FIG. 8 is a plan view of the outside of another cuff for attachment to the wire assembly designed to accomodate limbs of varying circumferences;
FIG. 9 is a perspective view of the cuff shown in FIG. 9;
FIG. 10 is a perspective view of a wedge-type comfort pad for use in combination with the adjustable splint of the invention; and
FIG. 11 is a perspective view of a rectangular-type comfort pads for use in combination with the adjustable splint of the invention.
Referring to FIGS. 1-3, an adjustable splint device 1 is comprised of lower struts 3 and 3a and upper struts 5 and 5a. Lower strut 3 contains a rounded head portion 7 and upper strut 5 contains a socket head portion 9 which receives head portion 7 for pivotable engagement therewith. Rounded head portion 7 is cut away to define a cam surface 10 and is provided with an axial surface recess 13. A first surface plate 15 having a screw hole 17 covers one side of the combined head portions 7-9 and a second plate member 18 having a threaded protruding member 19 (see FIG. 3) covers the other half of the combined head portion 7-9. When surface plate member 18 is positioned over the combined head portion 7-9 protruding member 19 projects through the axial circular recess 13 and receives a screw 21 through screw hole 17. Lower strut 3a and upper strut 5a are similarly pivotably connected by corresponding members bearing like numbers but carrying the distinguishing suffix "a".
The lower and upper struts may be constructed of any material of sufficient strength such as plastic, metal, wood and the like. Particularly preferred are struts made of stainless steel metal. At least one of the struts should be at least partially hollow so as to house therein the adjustable spring mechanism of the invention. Most advantageously, all of the struts are tubular in construction so as to provide a lightweight product. Preferably each of the struts 3, 3a, 5 and 5a can be comprised of two telescoping portions as shown in the single strut depicted in FIG. 7 so as to permit lengthening and shortening of the struts. Directing attention to FIG. 7, strut 3 is comprised of telescoping portions 4 and 4', strut 5 of telescoping portions 6 and 6'. The inner portions 4 and 6 are provided with a series of threaded holes 8 and 8a and the outer portions 4' and 6' with holes and threaded holes, respectively, through which screws 12 pass for threaded engagement with a coincident hole 8 and 8a. Where the distal strut is of larger diameter than the proximal strut as shown in FIG. 7 it is preferable to provide threads in the holes of the outer portion 6'. Such a telescoping feature provides a splint which can be adjusted to several different lengths allowing the splint to fit a greater number of individuals. It should be understood that in this embodiment the splint device combination of the invention will include a series of spring abutting members 20 (see FIG. 3) of varying lengths so as to accomodate different limb lengths.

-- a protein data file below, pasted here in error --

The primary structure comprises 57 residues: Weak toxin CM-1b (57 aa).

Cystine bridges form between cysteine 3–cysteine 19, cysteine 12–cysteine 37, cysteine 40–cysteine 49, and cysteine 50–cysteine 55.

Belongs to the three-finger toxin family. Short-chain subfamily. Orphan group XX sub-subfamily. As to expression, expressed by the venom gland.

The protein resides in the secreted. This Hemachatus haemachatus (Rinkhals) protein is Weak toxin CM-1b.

The adjustable spring-loaded mechanism designated generally as 20 may be provided in either the lower or the upper struts. Preferably, only the lower struts 5 and 5a are provided with the adjustable spring mechanism.
The adjustable spring mechanism 20 is comprised of a spring 22 to which is attached a nose element 24 that bears on cam surface 10. Coil or clock springs are generally preferred but in some instances leaf springs are advantageously employed, particularly in small devices such as finger or wrist splints. An adjustable screw means indicated generally as 25 abuts the other end of the spring 22 and produces a quantifiable force which tends to either extend, (i.e. align the lower strut 5 with the upper strut 3 and lower strut 5a with upper strut 3a in a parallel fashion) as shown in FIG. 2 or to approximate (i.e. bring together the lower strut 5 with the upper strut 3 and lower strut 5a with upper strut 3a) as shown in FIG. 6. As maximum deflection or flexion is approached, tension is created in the compression coiled spring 22. The adjustable screw means 25 is comprised of an "Allen" head screw or slotted head screw 27 threaded to a spring-abutting member 29. The "Allen" head screw is fixed within upper strut 3 by screw 33. The "Allen" head screw 27 receives and is turned by an "Allen" socket wrench 32 (see FIG. 1) whereas a slotted head screw is adjustable with a conventional screwdriver blade. The turning of the screw creates greater compression of spring 22 thereby exerting greater force on the cam surface 10 of the lower strut 5 to exert a one way tension. The tension capability of the spring mechanism can range from 0 pounds tension up to the maximum tension capable of the spring. In general, the tension of the spring mechanism will range from 0 pounds tension up to 10 pounds of tension and the tension exerted by the spring can be varied at any point of joint range of motion, say from 60° flexion to 0° flexion of the joint.